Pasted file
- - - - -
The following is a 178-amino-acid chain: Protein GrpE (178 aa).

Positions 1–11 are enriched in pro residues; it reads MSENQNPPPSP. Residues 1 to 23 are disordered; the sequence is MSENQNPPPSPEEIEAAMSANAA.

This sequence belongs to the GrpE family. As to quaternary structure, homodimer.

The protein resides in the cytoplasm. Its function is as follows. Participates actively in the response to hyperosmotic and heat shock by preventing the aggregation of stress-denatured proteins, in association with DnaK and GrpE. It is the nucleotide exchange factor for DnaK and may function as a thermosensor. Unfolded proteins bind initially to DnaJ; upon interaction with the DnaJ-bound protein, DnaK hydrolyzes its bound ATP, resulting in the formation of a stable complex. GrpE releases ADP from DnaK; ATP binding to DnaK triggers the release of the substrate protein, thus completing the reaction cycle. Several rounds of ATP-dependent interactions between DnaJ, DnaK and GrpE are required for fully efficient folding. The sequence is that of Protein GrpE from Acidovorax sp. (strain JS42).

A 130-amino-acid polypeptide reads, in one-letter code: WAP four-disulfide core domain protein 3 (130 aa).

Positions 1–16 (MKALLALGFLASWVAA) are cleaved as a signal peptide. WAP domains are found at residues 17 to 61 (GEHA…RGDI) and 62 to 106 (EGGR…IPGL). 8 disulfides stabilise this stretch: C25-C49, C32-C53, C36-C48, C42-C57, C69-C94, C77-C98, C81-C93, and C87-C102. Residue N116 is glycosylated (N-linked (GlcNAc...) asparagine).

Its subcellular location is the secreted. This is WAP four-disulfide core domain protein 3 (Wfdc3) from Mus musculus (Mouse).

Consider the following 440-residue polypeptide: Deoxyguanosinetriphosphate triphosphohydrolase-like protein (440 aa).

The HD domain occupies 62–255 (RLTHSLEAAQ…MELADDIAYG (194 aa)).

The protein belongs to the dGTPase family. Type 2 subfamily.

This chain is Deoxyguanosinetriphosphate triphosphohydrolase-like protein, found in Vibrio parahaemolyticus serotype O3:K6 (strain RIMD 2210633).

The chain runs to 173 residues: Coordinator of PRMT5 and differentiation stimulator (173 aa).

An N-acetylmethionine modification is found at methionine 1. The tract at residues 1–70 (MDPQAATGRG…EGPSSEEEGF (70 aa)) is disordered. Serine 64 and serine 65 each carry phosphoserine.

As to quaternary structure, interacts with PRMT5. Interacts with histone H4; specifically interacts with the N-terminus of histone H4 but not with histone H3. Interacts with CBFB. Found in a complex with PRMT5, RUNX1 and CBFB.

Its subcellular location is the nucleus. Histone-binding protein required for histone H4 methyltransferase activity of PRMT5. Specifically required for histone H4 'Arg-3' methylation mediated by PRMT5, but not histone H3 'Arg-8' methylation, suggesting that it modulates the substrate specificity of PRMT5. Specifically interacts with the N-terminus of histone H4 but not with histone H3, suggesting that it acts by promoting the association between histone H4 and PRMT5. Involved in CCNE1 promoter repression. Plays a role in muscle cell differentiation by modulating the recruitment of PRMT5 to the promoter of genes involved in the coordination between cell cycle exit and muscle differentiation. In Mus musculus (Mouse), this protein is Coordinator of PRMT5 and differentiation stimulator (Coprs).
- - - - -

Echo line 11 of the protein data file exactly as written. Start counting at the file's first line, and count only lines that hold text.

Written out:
This chain is Deoxyguanosinetriphosphate triphosphohydrolase-like protein, found in Vibrio parahaemolyticus serotype O3:K6 (strain RIMD 2210633).